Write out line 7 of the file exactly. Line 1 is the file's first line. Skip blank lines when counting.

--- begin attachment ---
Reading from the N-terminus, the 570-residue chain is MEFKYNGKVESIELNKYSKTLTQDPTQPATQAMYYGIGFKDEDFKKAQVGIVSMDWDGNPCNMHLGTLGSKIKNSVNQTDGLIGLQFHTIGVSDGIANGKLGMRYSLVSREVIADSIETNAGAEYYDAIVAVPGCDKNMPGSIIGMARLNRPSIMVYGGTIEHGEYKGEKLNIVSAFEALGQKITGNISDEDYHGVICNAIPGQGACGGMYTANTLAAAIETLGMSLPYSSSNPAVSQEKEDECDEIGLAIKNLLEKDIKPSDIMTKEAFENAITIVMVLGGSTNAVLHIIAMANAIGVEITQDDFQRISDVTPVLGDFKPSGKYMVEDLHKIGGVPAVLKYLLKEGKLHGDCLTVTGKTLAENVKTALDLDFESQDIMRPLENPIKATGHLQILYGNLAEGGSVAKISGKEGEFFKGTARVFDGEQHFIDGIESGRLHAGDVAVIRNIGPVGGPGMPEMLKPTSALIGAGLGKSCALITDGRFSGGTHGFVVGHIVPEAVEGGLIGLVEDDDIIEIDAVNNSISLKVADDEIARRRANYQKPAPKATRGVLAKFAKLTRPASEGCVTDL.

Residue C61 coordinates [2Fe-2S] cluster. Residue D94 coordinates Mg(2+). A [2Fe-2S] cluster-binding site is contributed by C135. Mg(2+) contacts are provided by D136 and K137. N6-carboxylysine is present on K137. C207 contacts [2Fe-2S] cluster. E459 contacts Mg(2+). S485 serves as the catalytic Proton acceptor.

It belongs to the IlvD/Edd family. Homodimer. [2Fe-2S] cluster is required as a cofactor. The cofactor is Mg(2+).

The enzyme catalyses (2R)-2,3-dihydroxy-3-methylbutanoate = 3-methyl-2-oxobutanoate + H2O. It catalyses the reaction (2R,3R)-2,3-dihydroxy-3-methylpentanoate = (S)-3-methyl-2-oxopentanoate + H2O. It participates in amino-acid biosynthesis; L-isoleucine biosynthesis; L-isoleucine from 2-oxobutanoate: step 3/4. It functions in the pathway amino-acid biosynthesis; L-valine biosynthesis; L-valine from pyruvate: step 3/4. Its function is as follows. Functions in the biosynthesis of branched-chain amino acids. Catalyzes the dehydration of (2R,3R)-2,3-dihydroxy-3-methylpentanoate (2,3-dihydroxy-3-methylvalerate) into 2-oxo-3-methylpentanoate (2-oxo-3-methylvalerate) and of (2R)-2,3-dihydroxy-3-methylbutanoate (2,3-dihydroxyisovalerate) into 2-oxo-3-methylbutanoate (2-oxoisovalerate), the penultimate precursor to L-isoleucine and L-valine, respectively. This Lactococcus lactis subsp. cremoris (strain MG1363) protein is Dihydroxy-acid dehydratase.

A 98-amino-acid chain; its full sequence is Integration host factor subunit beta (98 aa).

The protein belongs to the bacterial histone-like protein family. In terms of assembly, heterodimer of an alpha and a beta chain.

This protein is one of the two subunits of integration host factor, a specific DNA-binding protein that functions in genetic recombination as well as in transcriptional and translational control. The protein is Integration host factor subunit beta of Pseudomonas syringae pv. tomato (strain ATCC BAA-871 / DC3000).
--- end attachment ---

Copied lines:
This protein is one of the two subunits of integration host factor, a specific DNA-binding protein that functions in genetic recombination as well as in transcriptional and translational control. The protein is Integration host factor subunit beta of Pseudomonas syringae pv. tomato (strain ATCC BAA-871 / DC3000).